These VMware products can remotely execute code, so update now

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Cybersecurity researchers from the Horizon3 Attack Team have announced plans to release a proof-of-concept (PoC) exploit for a critical vulnerability discovered in a number of VMware products. 

Having a PoC released means cybercriminals will get an easy explanation of how to exploit a flaw, which could result in a strong rise in successful breaches.

The flaw in question is tracked as CVE-2022-47966, a vulnerability that allows threat actors to remotely execute code in ManageEngine servers that have had the SAML-based single-sign-on (SSO) enabled at some point in the past (so turning the feature off will solve nothing). The vulnerable endpoints are using an outdated third-party dependency called Apache Santuario, the researchers said, adding that the attackers need not authenticate in order to run the code remotely.

Spray and pray

"The vulnerability is easy to exploit and a good candidate for attackers to 'spray and pray' across the Internet. This vulnerability allows for remote code execution as NT AUTHORITY\SYSTEM, essentially giving an attacker complete control over the system," the researchers warned.

"If a user determines they have been compromised, additional investigation is required to determine any damage an attacker has done. Once an attacker has SYSTEM level access to the endpoint, attackers are likely to begin dumping credentials via LSASS or leverage existing public tooling to access stored application credentials to conduct lateral movement."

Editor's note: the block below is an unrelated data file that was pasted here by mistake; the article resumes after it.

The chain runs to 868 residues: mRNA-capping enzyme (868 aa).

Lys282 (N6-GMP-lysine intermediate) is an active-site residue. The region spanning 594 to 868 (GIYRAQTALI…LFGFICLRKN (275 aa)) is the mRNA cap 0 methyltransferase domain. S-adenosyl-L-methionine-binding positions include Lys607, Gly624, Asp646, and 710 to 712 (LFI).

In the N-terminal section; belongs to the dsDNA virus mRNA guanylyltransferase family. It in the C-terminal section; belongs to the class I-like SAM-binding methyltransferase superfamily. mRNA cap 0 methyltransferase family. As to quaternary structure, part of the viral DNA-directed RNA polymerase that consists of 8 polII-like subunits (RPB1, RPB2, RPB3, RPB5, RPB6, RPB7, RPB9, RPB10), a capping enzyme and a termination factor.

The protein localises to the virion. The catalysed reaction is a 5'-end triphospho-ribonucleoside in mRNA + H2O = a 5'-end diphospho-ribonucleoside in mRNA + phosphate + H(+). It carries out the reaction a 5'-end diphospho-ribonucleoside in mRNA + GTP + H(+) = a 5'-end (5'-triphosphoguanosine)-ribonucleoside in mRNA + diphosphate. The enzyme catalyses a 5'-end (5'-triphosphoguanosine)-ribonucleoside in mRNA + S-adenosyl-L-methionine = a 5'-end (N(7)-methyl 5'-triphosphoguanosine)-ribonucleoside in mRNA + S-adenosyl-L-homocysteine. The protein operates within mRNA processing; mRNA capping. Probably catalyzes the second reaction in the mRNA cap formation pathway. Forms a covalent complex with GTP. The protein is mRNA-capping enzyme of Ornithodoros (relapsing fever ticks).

Although almost all ManageEngine products are vulnerable to the flaw, parent company Zoho was said to have already released a patch. 

Using Shodan to search for unpatched endpoints, the researchers found “thousands” of vulnerable ManageEngine products, instances of ServiceDesk Plus and Endpoint Central. 

Right now, there are no reports of CVE-2022-47966 being exploited in the wild, but if IT admins don’t patch the vulnerability on time, we can expect such reports to start pouring in sooner rather than later. 

Via: BleepingComputer

Sead is a seasoned freelance journalist based in Sarajevo, Bosnia and Herzegovina. He writes about IT (cloud, IoT, 5G, VPN) and cybersecurity (ransomware, data breaches, laws and regulations). In his career, spanning more than a decade, he’s written for numerous media outlets, including Al Jazeera Balkans. He’s also held several modules on content writing for Represent Communications.